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|The left panel of Figure 1 shows that retail-price inflation was highest in locations with high housing price growth during the housing boom. Conversely, the right panel of Figure 1 shows that the regions with the biggest declines in house prices during the housing bust experienced the lowest inflation over this time period.|
In his article summarizing the work of Johannes Stroebel and Joseph S Vavra, ”When Housing Prices Rise, So Do Retail Prices,” Hintze writes:
Higher home prices lead to higher household spending, according to recent academic research. But New York University’s Johannes Stroebel and Chicago Booth’s Joseph S. Vavra argue that rising prices also lead to retail price inflation
Why? When house prices rise, homeowners feel wealthier and pay less attention to prices. Retailers, say the researchers, increase their markups as a result. Vavra and Stroebel see this effect only in areas with large proportions of homeowners—rising home prices don’t have the same effect on renters.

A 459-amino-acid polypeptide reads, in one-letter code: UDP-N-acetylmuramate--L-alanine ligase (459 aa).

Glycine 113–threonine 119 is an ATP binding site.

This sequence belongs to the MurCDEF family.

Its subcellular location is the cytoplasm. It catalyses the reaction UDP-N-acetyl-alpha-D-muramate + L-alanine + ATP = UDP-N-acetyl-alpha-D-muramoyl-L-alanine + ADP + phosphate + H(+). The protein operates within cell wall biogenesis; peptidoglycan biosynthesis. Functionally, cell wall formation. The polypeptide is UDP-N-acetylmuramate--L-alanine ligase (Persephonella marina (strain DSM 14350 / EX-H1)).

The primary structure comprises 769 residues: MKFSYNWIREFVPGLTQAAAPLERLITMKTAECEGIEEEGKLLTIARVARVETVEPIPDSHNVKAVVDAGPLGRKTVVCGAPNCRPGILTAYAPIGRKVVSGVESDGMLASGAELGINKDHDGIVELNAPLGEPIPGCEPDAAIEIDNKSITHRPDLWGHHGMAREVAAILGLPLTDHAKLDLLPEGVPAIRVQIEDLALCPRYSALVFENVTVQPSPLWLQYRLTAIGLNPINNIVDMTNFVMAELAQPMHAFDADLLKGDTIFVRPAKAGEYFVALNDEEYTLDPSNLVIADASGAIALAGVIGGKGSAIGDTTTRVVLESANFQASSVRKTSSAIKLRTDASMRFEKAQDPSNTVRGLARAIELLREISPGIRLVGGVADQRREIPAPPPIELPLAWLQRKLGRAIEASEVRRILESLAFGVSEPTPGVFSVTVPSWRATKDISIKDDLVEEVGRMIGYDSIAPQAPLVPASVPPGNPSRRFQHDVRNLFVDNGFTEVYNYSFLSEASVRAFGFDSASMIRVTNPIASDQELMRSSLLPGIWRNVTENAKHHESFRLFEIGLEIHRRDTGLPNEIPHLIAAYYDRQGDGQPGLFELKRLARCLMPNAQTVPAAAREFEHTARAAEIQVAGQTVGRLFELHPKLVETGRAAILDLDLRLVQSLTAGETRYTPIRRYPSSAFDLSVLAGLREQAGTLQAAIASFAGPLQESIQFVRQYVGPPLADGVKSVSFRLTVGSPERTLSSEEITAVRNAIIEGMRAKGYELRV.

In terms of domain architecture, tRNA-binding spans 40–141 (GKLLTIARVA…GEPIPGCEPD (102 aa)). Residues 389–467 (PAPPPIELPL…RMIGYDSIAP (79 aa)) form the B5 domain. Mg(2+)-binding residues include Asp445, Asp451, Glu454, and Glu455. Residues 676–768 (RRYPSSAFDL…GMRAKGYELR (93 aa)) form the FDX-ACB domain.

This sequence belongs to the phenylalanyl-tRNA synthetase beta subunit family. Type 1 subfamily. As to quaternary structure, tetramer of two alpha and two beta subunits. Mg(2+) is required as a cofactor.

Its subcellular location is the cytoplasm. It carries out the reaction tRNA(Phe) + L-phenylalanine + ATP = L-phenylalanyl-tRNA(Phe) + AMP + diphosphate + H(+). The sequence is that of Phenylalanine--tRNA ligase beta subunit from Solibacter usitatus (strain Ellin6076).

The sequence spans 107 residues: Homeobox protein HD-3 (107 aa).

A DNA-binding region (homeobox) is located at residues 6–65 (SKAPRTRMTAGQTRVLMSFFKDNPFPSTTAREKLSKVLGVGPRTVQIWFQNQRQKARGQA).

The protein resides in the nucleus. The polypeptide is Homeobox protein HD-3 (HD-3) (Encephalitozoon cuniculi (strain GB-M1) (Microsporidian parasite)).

While the finding is not in itself intuitive (why would an individual with no more real wealth feel that they are wealthier and therefore more willing to spend), the way the article ends appears to suggest that businesses can (and should) raise prices when housing prices rise to capture the gains and achieve a new equilibrium. This conclusion didn’t feel sustainable to me. Looking only at the supply side for the moment, I would expect secondary and tertiary effects to come into play to erode any benefits:
Businesses, then, that are able to successfully increase price, may be able to continue to operate, but may not realize additional profits as the new competition will lower prices, and any revenue increases will eventually go to higher rents.
John Hintze, “When house prices rise, so do retail prices,” Capital Times, Summer 2015 Johannes Stroebel and Joseph S. Vavra, “House Prices, Local Demand, and Retail Prices,” Working paper, April 2015.
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